OK OK, I’m only blind in one eye. I have been for more than 20 years and I’m ok with that. I’m pretty much accustomed to the way I view the world and hadn’t considered the possibility of surgery before last week.
Here is how it started. I’m over here in the US on a permanent resident visa (I can now apply for citizenship). The restricted visa just expired and every time my visa expires I have to renew my license through DMV. Every time I go through this process I have to do an eye test for them. Sometimes I manage to pass, but others they run me through are a pathetic rigmarole of total BS. I can see 20/20 out of both eyes with contacts or glasses, 20/20 out of my right eye with contacts or glasses but 20/400 out of my left eye. (But I don’t use a contact or prescription for the left eye). Apparently, it is not good enough to see 20/20 out of both eyes for DMV. They send me to the eye doctor to fill out a report, then it depends on who you get when you return as to the outcome. A driving test every year one lady indicated and another, a repeated eye test every two years.
The fact is my eyesight hasn’t changed in 20 years. I have Keratoconus. I was diagnosed when I was about 19, but at the time there was no treatment, cure or really any information about the condition. I basically lived with the idea that I would eventually go completely blind and then get a cornea transplant to be able to see again. Well, that was what was indicated early on.
What is Keratoconus?
A simple explanation is that Keratoconus is a progressive eye disease where the cornea thins and bulges into a cone shape. This deflects light, causing distorted vision.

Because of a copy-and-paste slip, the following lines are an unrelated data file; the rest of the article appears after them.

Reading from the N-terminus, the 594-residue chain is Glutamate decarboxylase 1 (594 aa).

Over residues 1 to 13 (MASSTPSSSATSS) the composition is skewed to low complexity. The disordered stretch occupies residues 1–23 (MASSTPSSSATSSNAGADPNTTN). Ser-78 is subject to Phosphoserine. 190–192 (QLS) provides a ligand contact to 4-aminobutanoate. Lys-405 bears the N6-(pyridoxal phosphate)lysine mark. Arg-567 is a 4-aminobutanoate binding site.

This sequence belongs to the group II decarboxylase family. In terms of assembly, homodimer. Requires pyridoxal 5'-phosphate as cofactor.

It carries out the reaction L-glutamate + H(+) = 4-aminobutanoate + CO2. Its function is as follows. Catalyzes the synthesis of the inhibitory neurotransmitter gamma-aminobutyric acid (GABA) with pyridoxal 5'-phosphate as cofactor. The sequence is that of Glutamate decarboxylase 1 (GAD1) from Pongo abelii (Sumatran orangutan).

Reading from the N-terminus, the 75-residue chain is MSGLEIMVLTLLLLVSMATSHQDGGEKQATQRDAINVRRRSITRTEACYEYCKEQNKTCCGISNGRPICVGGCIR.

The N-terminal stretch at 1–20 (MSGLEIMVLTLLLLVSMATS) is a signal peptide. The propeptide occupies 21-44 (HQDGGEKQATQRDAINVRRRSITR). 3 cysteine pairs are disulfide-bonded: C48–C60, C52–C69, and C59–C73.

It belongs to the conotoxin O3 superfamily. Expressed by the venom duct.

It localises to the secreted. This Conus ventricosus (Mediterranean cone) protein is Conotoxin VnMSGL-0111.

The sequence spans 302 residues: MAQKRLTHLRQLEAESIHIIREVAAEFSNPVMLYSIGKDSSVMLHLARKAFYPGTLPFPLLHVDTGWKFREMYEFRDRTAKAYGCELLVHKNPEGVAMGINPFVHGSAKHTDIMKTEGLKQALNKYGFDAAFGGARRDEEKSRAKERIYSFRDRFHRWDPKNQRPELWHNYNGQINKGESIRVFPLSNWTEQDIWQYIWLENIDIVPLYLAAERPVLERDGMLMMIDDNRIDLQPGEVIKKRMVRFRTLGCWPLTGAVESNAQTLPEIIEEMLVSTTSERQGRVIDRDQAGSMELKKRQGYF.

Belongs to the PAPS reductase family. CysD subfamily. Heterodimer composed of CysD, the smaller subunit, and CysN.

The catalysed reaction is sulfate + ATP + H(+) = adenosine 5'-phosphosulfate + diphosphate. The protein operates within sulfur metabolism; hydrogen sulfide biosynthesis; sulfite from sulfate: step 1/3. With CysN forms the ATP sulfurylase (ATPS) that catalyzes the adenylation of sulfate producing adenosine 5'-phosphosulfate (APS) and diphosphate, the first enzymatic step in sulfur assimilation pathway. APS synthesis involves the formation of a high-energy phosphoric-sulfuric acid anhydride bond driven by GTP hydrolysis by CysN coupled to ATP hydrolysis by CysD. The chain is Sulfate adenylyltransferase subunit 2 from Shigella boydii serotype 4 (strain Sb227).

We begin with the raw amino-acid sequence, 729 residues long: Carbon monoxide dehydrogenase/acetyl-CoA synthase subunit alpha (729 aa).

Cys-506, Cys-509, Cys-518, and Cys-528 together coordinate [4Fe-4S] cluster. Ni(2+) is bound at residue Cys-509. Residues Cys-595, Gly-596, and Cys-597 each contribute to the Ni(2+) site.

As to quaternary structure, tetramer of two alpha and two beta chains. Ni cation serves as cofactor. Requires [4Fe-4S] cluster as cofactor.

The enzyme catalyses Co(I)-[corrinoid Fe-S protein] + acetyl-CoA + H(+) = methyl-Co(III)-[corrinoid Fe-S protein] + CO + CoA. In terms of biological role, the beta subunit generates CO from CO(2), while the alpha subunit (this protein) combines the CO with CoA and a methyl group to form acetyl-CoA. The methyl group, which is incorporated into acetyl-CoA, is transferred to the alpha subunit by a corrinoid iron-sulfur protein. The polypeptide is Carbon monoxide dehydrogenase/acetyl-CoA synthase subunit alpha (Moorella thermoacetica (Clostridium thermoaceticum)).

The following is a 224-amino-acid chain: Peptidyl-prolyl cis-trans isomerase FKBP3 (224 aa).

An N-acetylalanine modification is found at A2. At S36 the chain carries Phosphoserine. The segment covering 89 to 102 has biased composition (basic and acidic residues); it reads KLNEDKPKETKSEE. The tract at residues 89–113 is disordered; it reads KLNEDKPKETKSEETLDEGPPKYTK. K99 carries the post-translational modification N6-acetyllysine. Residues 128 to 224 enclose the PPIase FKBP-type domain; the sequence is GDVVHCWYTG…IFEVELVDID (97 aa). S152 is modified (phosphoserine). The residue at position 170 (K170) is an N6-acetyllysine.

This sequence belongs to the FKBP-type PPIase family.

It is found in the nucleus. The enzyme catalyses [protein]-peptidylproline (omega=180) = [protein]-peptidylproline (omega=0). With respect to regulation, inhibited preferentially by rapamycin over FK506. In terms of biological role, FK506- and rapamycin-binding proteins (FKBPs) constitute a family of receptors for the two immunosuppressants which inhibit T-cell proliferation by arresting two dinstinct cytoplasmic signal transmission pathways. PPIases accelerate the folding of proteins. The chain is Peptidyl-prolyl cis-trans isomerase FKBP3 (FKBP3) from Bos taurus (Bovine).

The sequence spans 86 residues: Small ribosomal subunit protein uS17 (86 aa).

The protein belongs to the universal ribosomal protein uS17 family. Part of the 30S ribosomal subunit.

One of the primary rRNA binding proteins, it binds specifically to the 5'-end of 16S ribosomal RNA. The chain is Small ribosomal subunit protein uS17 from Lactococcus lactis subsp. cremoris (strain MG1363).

What Causes Keratoconus?
When I was first diagnosed there wasn’t really a known cause. New research, suggests the actual cause may be due to an imbalance of enzymes in the cornea caused by a genetic predisposition.
Thanks to my DMV pals and a trip to the optometrist, I discovered that they now have several options to treat the condition and that the treatment on my blind eye may result in better vision out of my right eye. Who would have thought? Definitely not me.
I was sent to a specialist, who is encouraging me to ‘invest in my eye sight’. It’s a costly procedure that may or may not be covered by insurance. Eye surgery has never been a part of my master plan because I never knew it was an option. Buying a house however is, so I’m a bit overwhelmed with all of this new information.
My investment should I choose to accept, would cost roughly $6000 for ICL, $5000 for crosslinking and $7000 for Intacs should I go down that path. Oh and that is per eye. But I only require the one eye to be treated. My return on my investment, better vision in one eye. Is it worth it for me? I don’t know. My brain already tells my right eye to take full control. How am I going to cope or see if my brain has to start processing new information after 20 years??? And how could I cope with anyone touching my sensitive eyes?
ICL. Is where a synthetic lens called an “implantable collamer lens”, is implanted in the eye, redirecting light rays so they focus correctly on the retina. This lens doesn’t replace your natural lens, but is placed just behind the iris to correct your eyesight for life.
Corneal cross linking. or CXL, strengthens corneal tissue to halt bulging of the eye’s surface in keratoconus. Corneal crosslinking may reduce significantly the need for corneal transplants among keratoconus patients. From what I understand it is a liquid placed in the eye.
Intacs. Are tiny plastic inserts that are placed just under the eye’s surface in the periphery of the cornea which helps re-shape the cornea for clearer vision.
Quite frankly I’d prefer to buy a house unless insurance covers the cost. I think the house would give me a far better return on my investment.
I called my health insurance company and of course, they can’t give me an indication if it’s covered or not until the doctor submits a pre-approval. My doctor has to declare that it is a medically necessary surgery. I’m sure the DMV would classify it as medically necessary, with all the hoo-har they put me through. Let’s hope the insurance company sees it that way.